A transformer is a passive component that transfers electrical energy from one electrical circuit to another circuit. Transformers play a crucial role in the generation, transmission, and distribution of electrical power across the world. These essential devices enable the efficient transfer of electrical energy between circuits with different voltage levels, ensuring the reliability and stability of modern power systems. In this article, we will explore the principles behind transformers, their various types, and their widespread applications in our daily lives.

The Principle of Electromagnetic Induction

Transformers operate based on the principle of electromagnetic induction, which was first discovered by Michael Faraday in 1831. Faraday’s Law states that a change in magnetic flux within a closed loop of wire induces an electromotive force (EMF) in the loop. This induced EMF creates an electric current in the wire, allowing energy to be transferred between circuits without direct electrical contact.

Transformers utilize this principle by employing two or more coils of wire, known as windings, wrapped around a shared magnetic core. The primary winding is connected to the input voltage, while the secondary winding is connected to the output circuit. When an alternating current (AC) flows through the primary winding, it generates a varying magnetic field, which induces an EMF in the secondary winding.

Calculation of Transformer – Turns Ratio & Turns per Volt

Calculating a transformer involves determining its specifications based on the required input and output voltages, current, and power. The most critical parameters include the turns ratio, the number of turns in primary and secondary windings, and the wire size.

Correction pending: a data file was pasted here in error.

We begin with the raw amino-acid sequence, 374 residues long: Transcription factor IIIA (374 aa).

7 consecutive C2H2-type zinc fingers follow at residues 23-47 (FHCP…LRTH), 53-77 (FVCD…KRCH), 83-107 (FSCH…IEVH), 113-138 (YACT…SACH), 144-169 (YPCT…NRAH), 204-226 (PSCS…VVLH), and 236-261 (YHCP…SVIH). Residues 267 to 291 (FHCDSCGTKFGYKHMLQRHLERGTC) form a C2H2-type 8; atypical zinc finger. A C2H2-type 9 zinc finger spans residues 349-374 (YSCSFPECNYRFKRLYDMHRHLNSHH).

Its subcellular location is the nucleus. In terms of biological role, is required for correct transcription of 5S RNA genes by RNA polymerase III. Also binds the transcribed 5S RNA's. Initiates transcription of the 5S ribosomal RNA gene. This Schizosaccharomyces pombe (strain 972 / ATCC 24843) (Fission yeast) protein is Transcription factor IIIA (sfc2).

Turns ratio and turns per volt are two important concepts in transformer design and analysis.

  1. Turns ratio: The turns ratio is the ratio of the number of turns in the primary winding (Np) to the number of turns in the secondary winding (Ns). It determines the relationship between the input (primary) and output (secondary) voltages of a transformer. The turns ratio can be expressed as:

Turns ratio (N) = Np / Ns

According to the transformer’s basic voltage equation, the ratio of the primary voltage (Vp) to the secondary voltage (Vs) is equal to the turns ratio:

Vp / Vs = Np / Ns

For step-up transformers, the turns ratio is greater than 1, as the number of turns in the primary winding is less than the secondary winding, resulting in a higher output voltage. Conversely, for step-down transformers, the turns ratio is less than 1, as the number of turns in the primary winding is greater than the secondary winding, yielding a lower output voltage.

  1. Turns per volt (Tpv): Turns per volt is a parameter used in transformer design that represents the number of turns needed in the winding for each volt of output. It is dependent on the core material, core size, and operating frequency. The turns per volt value helps determine the number of turns required for both primary and secondary windings to achieve the desired voltage transformation.

The turns per volt can be calculated using the following formula:

Tpv = (4.44 * 10^4 * Ae * Bm * f) / Vp


  • Ae is the effective cross-sectional area of the core (cm² or m²)
  • Bm is the maximum flux density of the core material (T, Tesla)
  • f is the operating frequency (Hz)
  • Vp is the primary voltage (V)

Once the turns per volt value is calculated, the number of turns for the primary and secondary windings can be determined:

Primary winding turns (Np) = Vp * Tpv Secondary winding turns (Ns) = Vs * Tpv

In summary, the turns ratio is essential for understanding the voltage transformation between the primary and secondary sides of a transformer, while turns per volt is a critical parameter in transformer design, helping to determine the appropriate number of turns in the windings.


Here’s a step-by-step example of how to calculate a transformer:

Suppose we want to design a single-phase step-down transformer that converts 240V AC input voltage to 12V AC output voltage with a power rating of 120W.

Step 1: Determine the turns ratio. The turns ratio (N) is the ratio of the primary voltage (Vp) to the secondary voltage (Vs). N = Vp / Vs